Current Literature SARABAND FOR DEAD LOVERS By Helen Simpson The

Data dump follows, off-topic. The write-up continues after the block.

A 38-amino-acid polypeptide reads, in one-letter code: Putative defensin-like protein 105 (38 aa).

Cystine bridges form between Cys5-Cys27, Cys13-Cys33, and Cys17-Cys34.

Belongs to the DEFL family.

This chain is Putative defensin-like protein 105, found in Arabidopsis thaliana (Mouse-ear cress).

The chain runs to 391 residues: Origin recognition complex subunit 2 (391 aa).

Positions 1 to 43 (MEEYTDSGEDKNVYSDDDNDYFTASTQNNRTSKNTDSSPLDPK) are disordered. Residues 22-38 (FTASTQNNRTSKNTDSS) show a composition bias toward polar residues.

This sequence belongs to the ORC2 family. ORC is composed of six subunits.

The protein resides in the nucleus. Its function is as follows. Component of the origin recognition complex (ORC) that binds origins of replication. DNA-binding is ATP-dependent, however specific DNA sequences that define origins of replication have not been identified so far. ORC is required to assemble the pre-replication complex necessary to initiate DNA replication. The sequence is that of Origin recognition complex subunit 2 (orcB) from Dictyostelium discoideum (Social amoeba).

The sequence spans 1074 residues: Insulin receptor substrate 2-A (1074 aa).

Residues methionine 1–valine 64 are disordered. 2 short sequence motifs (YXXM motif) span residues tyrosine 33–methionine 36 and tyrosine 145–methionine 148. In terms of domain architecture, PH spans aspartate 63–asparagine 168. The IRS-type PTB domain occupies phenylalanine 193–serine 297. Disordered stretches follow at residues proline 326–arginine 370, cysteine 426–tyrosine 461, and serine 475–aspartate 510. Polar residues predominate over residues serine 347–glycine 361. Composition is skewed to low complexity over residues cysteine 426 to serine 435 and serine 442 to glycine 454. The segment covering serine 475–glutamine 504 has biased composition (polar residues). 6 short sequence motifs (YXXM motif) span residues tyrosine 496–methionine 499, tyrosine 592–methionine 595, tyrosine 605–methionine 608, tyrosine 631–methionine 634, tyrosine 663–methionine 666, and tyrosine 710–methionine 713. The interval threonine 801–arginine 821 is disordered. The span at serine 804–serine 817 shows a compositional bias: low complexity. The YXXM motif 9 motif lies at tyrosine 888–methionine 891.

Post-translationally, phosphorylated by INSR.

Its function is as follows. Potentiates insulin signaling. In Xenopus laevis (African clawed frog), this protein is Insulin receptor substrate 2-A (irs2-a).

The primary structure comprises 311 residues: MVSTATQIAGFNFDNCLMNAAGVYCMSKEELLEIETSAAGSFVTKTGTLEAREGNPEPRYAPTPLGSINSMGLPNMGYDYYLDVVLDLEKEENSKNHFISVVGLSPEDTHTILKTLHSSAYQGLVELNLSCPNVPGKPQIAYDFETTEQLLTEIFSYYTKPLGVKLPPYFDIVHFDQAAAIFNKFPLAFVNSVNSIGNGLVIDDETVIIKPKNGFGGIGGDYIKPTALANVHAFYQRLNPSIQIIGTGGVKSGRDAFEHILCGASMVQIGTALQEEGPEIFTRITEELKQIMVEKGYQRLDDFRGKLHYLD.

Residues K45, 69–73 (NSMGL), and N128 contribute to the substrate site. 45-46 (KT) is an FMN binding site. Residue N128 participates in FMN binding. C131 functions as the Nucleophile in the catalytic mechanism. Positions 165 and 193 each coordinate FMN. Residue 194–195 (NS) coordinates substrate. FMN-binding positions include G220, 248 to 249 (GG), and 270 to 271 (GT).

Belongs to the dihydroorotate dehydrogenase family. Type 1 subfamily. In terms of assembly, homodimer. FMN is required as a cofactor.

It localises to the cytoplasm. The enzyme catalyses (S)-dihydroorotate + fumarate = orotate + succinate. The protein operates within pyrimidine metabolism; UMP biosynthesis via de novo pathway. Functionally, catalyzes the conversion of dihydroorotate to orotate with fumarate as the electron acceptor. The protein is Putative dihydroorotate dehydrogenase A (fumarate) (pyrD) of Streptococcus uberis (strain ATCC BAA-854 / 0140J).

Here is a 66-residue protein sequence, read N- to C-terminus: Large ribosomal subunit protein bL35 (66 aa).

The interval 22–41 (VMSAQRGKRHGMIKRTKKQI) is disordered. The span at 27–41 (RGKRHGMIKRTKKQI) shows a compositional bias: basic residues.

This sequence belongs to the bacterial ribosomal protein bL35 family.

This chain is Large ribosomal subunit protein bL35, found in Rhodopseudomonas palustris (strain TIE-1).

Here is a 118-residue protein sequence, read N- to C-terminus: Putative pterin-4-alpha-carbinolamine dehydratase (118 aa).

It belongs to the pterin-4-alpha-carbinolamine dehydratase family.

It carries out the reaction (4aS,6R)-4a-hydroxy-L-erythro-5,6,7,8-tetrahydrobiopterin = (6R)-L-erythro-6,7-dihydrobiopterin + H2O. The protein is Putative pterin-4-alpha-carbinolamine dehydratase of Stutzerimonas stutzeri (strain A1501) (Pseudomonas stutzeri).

theme of Miss Helen Simpson's new novel, Saraband for Dead Lovers (Heinemann, 7s. 6d.), is the tragedy of Sophia-Dorothea of Zelle, who was married as a child to her cousin George-Louis of Hanover, later George I of England, divorced on account of her relationship with the Swedish adventurer Count Philip von Kiinigsmark, and condemned to spend the rest of her life in confinement. Miss Simpson has an impressive talent for this kind of historical reconstruction (or rather semi-historical, since she has taken certain liberties, which she does not attempt to disguise, with historical reality), and she has written an extremely vivid, if at times a somewhat over-dramatic, book. Her picture of the German Court, with its contrasted magnificence and sordidness, its refinement and its brutality, and its tawdry intertwined intrigues, is skilfully drawn, and the interest of the plot is continuously sustained. The characters —in particular the sensual, malicious Countess von Platen, who was mainly responsible for Sophia-Dorothea's downfall- en well presented, though perhaps the grossness of George I, at any rate in comparison with his associates, is a shade overdrawn. Several contemporary writers could have told the melancholy story of Sophia-Dorothea competently, but it is safe to say that no one could have made as good use of the material as has Miss Simpson. Her wit, her liveliness, her imagination, and her ability to write a warm and sensitive prose make this an essentially individual achievement.